Our lives became a little [EXTRA] special on February 15, 2011 in a way we never expected.

This is about our journey and the [EXTRA]ordinary people we meet along the way.

Monday, August 20, 2012

People first, people

When I started my career change and graduate school (simultaneously, mind you), I encountered this strange and foreign concept to me called People-First Language. When I was taught the concept, I thought, well, this makes sense! I get that we should discuss individuals with disabilities focusing on the fact that their disability does not define them and they are people or children before they are the disability.

What I didn't know was how long it would take me to make this very conscious change in my own language. And to be honest, it didn't even take full hold until after Wyatt was born. Sometimes I forget that learning curve that I had. ME! The Special Ed teacher who has a child with a disability! So when I now encounter people who don't use People-First Language, I try to be understanding and I try to educate them on the most recent terminology preferences.

So, what exactly IS People-First Language, might you ask?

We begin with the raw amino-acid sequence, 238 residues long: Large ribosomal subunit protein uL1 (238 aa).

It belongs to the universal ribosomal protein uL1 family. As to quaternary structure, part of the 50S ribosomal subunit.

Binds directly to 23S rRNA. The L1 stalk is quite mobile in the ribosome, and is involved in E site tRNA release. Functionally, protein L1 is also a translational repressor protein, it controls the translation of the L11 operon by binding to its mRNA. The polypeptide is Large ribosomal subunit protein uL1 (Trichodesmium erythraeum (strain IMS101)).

Like I said, it's identifying the person before you identify the disability.

Let me explain further...

You see, those of us who have kids with a disability want the world to see that our kids are kids FIRST, not the disability. Thus, you say the child WITH Down syndrome, not Down syndrome boy or Downs baby (that one specifically makes me cringe) or for example, say the child who has Autism, don't say Autistic child.

Think of it this way, if you will: this is a medical issue, thus discuss is as such. You don't hear people walking around talking about 'that Cancer kid' or the 'Leukemia Baby'. So why do it with disabilities, which are medically grounded conditions? I prefer that people don't identify our children as only having a disability. They are often bright in many ways, have strengths and weaknesses, just like any child. I prefer that people take the more respectful route of People-First Language. And, please, don't call my child retarded. That's like calling a person who is black a 'Negro' in the disability world, IMHO. See THIS SITE for a better explanation of the "R" word

I encourage all of you to make this slight, but important change in your syntax (order of language) from this point forward in your writing and verbal language. I know I would appreciate it, along with thousands of other parents of beautiful children...who just happen to have a disability.


  1. This is a very good explanation of phenomenon that should not have to be explained. :)